Line of five people, each wearing blue military style uniforms with a golden eagle and the letters OLI on their back.

Photo Courtesy of Old Sturbridge Village

Knapsacks or backpacks have been an important part of a soldier’s equipment for centuries, used to carry clothing and supplies while on the march. Before waterproof fabric was invented, knapsacks were often made of heavy canvas that was painted to protect the contents from water.

In the early 19th century, knapsacks could be highly decorated to identify the unit. The photograph of the Oxford Light Infantry reenactment unit at a special event at Old Sturbridge Village shows what this knapsack would have looked like with the uniform of the 1820s-1840s.

Square shaped bag depicting a man in a large hat and the letters OLI.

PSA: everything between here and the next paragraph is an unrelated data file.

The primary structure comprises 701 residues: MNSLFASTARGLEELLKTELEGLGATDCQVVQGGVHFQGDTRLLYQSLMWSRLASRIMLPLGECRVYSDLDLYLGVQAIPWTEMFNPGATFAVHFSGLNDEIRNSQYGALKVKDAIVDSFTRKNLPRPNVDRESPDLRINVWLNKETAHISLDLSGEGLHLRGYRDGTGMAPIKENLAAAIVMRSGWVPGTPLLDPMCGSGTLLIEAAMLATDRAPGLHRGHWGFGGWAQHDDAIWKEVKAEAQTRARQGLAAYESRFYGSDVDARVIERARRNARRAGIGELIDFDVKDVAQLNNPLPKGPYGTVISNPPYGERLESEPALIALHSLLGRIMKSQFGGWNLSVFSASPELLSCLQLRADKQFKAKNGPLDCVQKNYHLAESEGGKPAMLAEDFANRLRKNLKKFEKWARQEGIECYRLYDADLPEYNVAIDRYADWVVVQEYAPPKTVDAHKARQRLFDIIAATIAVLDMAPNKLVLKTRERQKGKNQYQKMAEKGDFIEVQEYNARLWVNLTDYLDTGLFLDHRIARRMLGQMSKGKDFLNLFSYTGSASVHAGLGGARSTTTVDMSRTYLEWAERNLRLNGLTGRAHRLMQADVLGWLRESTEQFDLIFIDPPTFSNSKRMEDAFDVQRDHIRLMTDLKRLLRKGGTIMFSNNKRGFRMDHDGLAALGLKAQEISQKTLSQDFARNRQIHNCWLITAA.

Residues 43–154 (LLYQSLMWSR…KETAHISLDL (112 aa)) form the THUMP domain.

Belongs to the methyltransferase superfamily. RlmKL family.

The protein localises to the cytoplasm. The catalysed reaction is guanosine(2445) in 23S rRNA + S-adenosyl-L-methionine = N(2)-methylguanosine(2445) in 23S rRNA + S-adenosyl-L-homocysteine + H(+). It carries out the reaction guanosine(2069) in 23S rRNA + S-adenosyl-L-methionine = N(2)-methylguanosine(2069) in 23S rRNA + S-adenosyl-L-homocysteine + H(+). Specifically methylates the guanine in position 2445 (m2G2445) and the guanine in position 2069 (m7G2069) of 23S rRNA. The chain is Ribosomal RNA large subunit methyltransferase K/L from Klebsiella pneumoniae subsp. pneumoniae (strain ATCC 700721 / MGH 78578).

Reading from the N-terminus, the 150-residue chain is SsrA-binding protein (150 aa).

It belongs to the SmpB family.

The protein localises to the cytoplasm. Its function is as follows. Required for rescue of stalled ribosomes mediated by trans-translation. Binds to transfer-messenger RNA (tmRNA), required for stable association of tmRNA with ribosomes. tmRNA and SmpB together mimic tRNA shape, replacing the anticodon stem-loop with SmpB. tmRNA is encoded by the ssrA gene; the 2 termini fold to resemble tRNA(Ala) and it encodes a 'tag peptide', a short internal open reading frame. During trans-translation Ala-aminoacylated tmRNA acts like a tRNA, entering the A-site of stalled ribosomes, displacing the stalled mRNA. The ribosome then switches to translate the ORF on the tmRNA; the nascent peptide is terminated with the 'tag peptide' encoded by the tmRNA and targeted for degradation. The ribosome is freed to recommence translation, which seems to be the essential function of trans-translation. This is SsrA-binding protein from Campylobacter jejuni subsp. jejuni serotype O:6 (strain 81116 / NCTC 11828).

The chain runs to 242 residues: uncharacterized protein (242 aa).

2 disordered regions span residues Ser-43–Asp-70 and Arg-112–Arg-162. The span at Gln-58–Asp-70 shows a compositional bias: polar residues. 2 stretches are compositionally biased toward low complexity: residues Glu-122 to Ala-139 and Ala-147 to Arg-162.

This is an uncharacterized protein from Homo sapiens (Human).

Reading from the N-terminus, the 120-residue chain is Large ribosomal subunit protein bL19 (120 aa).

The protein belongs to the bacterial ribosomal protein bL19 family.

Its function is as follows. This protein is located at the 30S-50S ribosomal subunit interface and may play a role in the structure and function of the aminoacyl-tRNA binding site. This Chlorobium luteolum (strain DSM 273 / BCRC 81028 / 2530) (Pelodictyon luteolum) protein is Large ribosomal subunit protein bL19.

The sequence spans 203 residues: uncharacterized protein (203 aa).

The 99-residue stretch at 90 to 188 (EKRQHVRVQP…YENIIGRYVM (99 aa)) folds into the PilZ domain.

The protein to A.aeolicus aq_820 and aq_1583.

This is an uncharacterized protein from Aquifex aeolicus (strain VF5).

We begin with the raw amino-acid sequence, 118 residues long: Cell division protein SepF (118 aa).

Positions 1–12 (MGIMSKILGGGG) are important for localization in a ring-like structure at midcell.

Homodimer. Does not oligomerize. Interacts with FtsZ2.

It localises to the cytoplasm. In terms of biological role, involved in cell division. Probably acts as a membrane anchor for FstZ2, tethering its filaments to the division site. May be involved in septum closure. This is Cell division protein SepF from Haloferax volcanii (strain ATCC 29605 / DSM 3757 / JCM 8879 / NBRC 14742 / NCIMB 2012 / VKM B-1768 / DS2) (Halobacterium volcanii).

NPS Photo by Emily Murphy / Knapsack, Massachusetts National Guard Collections

This knapsack is painted a dark blue and has the Native American figure and star from the Massachusetts State Seal in gold. The letters “CLI” most likely refer to the Cambridge Light Infantry, which was one of the many privately organized militia companies that were an alternative to doing mandatory military service with the regular militia units in the years before the Civil War.

These companies often functioned like clubs, with expensive uniforms and accessories, and brought together men of similar interests. One example is the Salem Mechanic Light Infantry, founded by men who were involved with manufacturing.

In Boston, there were two all-black units founded in the 1850s, the Massasoit Guards and the Liberty Guards.

Part of a series of articles titled Citizen Soldiers.

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Last updated: June 29, 2022